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Obverse of 1746 Maundy Fourpence
Obverse of 1746 Maundy Fourpence
Reverse of 1746 Maundy Fourpence
Reverse of 1746 Maundy Fourpence
Reverse of 1902 Maundy Threepence
Reverse of 1902 Maundy Threepence
Reverse of 1936 Maundy Twopence
Reverse of 1936 Maundy Twopence
Reverse of 1944 Maundy Penny
Reverse of 1944 Maundy Penny
Maundy Story
A very brief history of the Maundy ceremony and maundy money.

In The Beginning...
Christ washed the feet of his disciples before the Last Supper as a demonstration of humility. He also gave them a new commandment, that they should love one another. This tradition was continued by his followers, and is still practised by the modern day Pope on the day before Good Friday. It has also been practised by a number of monarchs, lords, and religious leaders, often in conjunction with a distribution of alms in the form of food and drink (dole), cloth, and money.

Why Maundy?
The latin for commandment is mandatum, and it is from this that the word maundy is derived. The Thursday before Good Friday is now known as Maundy Thursday, although it has also been known as Shire Thursday.

The Royal Connection
In Britain, the tradition of giving silver coins to the poor is said to have originated with St. Augustine in 597 AD at Canterbury, and been performed by the monarch since the days of Edward II. Originally the recipients were all of the same sex as the monarch, but at some stage this was extended to both sexes. Samuel Pepys commented in 1667 "but the King (Charles II) did not wash the poor people's feet himself, but the Bishop of London did it for him." James II is said to have been the last British monarch to have performed this act personally. The washing of the feet was abandoned in the 18th century.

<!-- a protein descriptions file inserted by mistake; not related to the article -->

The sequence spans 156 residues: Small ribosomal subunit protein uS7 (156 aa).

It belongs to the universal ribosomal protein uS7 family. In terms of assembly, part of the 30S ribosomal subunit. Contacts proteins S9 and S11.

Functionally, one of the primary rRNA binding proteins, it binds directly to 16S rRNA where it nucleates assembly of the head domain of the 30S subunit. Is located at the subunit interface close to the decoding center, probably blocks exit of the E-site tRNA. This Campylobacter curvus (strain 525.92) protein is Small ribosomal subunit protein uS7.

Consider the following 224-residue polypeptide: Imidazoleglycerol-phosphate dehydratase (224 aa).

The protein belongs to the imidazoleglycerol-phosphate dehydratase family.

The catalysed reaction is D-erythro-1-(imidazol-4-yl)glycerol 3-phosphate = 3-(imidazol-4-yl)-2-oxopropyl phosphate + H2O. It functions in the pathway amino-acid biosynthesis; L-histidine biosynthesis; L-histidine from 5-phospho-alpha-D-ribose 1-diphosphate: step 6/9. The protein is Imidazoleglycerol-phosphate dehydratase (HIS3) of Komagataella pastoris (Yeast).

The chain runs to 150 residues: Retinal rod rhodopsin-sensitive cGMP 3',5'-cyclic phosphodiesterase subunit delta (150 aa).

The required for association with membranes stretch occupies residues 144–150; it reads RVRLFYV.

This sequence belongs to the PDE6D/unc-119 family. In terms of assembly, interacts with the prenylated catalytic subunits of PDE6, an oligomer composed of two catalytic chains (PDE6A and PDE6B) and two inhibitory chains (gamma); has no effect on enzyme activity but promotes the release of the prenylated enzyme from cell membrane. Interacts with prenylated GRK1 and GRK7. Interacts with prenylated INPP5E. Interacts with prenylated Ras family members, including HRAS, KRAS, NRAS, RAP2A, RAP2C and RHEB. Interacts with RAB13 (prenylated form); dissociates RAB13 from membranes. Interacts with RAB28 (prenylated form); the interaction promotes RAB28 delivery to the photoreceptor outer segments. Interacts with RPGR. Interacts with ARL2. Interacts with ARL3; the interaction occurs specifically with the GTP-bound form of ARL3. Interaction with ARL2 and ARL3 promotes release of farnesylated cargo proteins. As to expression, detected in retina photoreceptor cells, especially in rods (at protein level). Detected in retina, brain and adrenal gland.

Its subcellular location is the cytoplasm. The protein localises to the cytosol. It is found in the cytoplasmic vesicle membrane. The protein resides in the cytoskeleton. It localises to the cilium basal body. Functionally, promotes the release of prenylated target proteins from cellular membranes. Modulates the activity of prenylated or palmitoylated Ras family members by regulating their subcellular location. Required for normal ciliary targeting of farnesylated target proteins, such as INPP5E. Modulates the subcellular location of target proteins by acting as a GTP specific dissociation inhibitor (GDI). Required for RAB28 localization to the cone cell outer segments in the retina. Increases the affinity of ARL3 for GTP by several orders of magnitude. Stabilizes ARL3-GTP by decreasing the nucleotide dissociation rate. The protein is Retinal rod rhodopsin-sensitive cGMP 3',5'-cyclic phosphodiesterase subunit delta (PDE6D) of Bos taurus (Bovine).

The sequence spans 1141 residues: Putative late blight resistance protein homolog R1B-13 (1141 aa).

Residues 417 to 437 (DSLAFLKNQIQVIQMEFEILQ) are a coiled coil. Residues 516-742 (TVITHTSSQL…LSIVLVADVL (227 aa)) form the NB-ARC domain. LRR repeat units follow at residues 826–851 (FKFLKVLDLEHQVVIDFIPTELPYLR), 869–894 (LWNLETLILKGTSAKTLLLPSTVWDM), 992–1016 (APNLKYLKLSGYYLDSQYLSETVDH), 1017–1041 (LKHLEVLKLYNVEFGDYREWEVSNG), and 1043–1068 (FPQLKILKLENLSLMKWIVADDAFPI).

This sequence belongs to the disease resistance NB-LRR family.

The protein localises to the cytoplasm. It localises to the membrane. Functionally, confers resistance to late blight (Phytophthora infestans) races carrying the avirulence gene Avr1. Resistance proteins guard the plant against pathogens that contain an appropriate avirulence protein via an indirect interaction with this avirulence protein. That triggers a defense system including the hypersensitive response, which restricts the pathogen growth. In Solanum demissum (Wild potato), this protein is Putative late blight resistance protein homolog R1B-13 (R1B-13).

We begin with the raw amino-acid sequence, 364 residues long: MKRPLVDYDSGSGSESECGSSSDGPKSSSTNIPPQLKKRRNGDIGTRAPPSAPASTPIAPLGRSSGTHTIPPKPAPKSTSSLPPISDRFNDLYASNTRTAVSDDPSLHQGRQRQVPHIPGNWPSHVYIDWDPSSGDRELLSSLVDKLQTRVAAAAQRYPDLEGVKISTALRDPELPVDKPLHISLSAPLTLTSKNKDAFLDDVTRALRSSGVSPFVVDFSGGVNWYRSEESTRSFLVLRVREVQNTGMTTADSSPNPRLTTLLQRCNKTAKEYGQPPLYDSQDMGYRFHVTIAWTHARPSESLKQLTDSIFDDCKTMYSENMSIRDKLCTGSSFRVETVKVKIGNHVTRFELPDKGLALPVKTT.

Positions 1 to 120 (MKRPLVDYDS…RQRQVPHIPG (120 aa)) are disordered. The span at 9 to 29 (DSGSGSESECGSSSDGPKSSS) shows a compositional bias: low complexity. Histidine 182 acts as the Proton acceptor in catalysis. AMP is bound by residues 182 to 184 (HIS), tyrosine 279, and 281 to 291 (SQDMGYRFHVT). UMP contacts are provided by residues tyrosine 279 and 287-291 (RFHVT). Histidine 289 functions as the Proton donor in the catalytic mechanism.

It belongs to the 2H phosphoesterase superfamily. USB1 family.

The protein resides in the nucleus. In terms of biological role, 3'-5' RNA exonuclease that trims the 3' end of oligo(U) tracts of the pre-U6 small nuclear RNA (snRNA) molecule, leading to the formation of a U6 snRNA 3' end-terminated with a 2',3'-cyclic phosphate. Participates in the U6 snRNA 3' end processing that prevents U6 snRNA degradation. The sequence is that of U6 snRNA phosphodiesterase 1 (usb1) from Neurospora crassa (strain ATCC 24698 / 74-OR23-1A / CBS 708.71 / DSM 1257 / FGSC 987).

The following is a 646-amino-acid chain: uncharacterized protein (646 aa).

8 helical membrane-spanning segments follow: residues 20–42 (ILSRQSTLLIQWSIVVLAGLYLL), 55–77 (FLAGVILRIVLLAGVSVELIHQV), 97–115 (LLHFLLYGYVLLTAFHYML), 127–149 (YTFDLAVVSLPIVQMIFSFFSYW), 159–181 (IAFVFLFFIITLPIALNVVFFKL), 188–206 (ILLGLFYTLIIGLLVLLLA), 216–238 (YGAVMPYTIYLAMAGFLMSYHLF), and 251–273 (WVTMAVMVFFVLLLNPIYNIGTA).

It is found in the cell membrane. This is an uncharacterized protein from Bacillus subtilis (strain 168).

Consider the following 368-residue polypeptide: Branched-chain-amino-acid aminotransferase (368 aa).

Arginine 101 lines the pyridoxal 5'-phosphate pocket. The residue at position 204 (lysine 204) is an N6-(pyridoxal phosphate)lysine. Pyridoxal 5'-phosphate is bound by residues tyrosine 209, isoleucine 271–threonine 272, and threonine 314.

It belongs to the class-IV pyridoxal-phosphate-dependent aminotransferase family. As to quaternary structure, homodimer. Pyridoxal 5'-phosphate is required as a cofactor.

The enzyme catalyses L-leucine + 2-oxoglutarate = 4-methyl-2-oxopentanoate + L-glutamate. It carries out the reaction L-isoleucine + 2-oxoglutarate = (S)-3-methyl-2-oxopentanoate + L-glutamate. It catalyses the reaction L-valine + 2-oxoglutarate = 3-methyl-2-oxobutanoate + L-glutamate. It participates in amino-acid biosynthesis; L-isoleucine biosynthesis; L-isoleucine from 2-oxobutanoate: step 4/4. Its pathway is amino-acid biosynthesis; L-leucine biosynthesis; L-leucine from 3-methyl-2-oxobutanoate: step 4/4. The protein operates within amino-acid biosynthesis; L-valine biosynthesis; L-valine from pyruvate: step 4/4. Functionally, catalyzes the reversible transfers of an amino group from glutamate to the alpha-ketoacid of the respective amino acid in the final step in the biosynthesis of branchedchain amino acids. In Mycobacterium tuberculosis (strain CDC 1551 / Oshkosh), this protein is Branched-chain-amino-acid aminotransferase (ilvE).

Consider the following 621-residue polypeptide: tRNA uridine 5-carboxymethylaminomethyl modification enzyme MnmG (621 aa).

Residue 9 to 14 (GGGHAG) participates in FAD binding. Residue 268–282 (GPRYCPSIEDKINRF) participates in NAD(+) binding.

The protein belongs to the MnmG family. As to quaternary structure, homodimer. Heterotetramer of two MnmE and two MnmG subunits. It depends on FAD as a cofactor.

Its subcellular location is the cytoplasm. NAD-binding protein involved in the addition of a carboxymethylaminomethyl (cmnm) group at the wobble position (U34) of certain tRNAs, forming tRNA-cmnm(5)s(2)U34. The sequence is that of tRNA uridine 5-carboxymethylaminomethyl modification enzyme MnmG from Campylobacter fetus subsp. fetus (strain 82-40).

Modern Maundy sets consist of four coins, penny, twopence, threepence, and fourpence, but in the days of Edward II, only silver pennies would have been distributed, even though fourpences known as groats would have been available. The other two denominations were not introduced until later, 1551 in the case of the threepence, and 1660 for the twopence. It was possibly in 1667 that all four denominations were given for the first time.

With the restoration of the monarchy under Charles II in 1660, a number of interlinked "C's", according to the value, so 4 on the 4 pence, etc. This was continued under James II until 1688, although the C's were changed to I's, for IACOBUS. From the reign of William & Mary in 1689, the design changed to a crown over a numeral representing the value, this same design is still used today.

The Ceremony Venue
The ceremony was originally performed at the Chapel Royal in Whitehall, but later moved to Westminster Abbey.
Early in the Queens reign, she decied that the service should be held at a different venue every year, and not just in London.

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